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00 h and few attacked at night. Both sexes of G. palpalis fuscipes attacked most commonly in the middle of the day. Both sexes of G. brevipalpis attacked most in the hours following sunrise and sunset but the species was taken at all hours of both day and night. The species most affected by weather conditions was G. pallidipes ; evening rain depressed or suppressed the evening activity wave. G. brevipalpis was most commonly caught during the day when the weather was overcast, or at shaded catching stations; it frequently showed a sudden wave of activity just before an afternoon or evening storm and this replaced the usual wave of activity near sunset.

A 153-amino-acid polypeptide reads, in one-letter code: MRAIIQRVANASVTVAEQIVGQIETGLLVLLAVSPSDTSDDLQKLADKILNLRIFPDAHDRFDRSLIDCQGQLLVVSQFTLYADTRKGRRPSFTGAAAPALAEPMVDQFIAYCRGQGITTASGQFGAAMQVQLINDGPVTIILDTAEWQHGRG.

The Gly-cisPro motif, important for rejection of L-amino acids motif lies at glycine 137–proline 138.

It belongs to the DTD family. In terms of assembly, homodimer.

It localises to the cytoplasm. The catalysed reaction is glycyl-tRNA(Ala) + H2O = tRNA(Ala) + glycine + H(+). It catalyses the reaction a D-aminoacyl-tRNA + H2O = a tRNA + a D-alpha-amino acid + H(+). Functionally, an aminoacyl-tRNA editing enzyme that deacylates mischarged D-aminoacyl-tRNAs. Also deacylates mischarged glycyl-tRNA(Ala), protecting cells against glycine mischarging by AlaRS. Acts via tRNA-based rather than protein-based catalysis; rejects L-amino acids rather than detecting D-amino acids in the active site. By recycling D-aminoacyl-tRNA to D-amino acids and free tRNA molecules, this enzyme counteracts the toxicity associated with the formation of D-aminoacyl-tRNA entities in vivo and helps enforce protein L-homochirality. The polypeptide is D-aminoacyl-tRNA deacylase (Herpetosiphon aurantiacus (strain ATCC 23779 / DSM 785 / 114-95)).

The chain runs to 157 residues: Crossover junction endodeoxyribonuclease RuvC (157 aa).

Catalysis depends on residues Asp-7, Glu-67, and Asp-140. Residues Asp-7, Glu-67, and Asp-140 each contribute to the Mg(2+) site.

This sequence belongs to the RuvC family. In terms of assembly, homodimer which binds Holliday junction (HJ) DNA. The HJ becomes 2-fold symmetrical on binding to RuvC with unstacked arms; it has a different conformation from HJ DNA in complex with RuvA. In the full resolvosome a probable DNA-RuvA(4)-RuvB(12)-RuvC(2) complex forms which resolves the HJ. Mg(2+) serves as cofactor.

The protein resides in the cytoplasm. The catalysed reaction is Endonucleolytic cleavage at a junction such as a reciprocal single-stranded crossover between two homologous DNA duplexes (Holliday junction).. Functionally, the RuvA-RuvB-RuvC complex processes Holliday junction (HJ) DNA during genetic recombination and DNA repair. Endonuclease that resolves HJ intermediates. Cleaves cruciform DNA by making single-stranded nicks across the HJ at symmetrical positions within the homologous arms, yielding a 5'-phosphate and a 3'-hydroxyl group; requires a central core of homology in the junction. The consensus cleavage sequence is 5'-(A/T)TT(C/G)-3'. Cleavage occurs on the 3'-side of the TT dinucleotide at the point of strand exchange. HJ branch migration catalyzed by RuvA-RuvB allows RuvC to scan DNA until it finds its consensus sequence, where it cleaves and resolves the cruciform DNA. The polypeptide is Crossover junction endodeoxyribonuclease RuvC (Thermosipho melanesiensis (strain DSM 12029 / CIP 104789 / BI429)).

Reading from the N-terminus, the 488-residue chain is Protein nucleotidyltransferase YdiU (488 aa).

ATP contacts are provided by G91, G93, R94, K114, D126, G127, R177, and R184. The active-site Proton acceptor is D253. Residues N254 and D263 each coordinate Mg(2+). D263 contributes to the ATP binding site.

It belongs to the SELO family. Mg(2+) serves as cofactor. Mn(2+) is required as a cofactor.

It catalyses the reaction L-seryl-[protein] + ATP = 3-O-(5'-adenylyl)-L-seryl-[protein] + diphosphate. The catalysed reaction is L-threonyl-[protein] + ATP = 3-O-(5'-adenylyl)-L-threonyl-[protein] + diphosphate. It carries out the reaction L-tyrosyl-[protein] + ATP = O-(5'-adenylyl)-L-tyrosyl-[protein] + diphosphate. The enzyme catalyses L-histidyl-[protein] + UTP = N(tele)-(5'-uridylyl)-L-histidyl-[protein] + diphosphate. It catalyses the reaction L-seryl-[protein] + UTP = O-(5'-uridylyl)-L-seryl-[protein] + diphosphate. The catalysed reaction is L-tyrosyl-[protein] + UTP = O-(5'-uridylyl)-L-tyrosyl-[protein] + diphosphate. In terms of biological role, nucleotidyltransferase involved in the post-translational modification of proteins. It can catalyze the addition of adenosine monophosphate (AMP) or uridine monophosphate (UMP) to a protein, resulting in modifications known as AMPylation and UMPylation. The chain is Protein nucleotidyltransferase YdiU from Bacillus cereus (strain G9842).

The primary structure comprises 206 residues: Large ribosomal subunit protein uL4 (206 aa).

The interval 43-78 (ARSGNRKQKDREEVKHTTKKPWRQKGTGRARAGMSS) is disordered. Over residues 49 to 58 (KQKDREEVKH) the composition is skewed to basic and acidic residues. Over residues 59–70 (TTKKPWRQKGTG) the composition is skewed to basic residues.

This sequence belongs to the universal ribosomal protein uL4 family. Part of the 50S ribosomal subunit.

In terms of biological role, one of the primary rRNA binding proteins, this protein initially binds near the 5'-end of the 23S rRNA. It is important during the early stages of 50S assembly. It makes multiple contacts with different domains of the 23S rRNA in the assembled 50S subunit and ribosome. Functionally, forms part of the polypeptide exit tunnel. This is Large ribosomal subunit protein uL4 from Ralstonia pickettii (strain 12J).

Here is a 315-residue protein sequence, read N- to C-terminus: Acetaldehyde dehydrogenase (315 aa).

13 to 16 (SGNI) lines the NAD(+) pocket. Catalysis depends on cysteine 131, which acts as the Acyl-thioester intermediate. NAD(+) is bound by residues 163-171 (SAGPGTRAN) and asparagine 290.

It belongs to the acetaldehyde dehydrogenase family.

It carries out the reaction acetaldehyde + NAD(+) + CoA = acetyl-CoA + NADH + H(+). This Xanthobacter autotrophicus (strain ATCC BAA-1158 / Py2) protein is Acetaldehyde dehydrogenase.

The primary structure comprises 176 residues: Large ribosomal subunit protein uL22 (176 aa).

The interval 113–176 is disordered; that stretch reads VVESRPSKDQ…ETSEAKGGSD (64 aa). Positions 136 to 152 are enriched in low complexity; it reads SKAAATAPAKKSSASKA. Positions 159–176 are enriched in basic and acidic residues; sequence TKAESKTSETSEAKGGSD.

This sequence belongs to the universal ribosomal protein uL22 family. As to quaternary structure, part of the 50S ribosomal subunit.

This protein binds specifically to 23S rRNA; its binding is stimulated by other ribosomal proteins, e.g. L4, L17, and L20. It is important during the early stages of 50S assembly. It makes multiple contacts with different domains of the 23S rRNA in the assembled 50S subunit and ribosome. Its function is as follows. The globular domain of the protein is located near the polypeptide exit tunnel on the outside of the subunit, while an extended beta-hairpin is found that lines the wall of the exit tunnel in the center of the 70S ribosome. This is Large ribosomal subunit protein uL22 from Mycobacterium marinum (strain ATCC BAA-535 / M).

Such differences might, however, have been determined in part by olfactory factors. Catchers were found to vary significantly in their performance and so experimental designs are required in which isolation of such variation is possible. Fly-round catches were similar in both wet and dry seasons but both baited and trap catches were markedly reduced in the latter, indicating that it should not be assumed that fly-round data give a reliable measure of the risk of being infected with trypanosomes.
THETRYPANOSOME A . T H E ESTABLISHMENT OF T H E I N F E C T I O N 1. Early Development The work of Gordon et al. (1956) indicated that the saliva of Glossina at the time of biting (and therefore the metacyclic forms of T. brucei subgroup trypanosomes) was likely to enter the capillary circulation as well as the tissue spaces. In further studies, these workers (Willett and Gordon, 1957; Gordon and Willett, 1958) have considered this result in relation to the establishment of T. brucei subgroup infections in man, monkeys, guinea-pigs, rabbits and rats.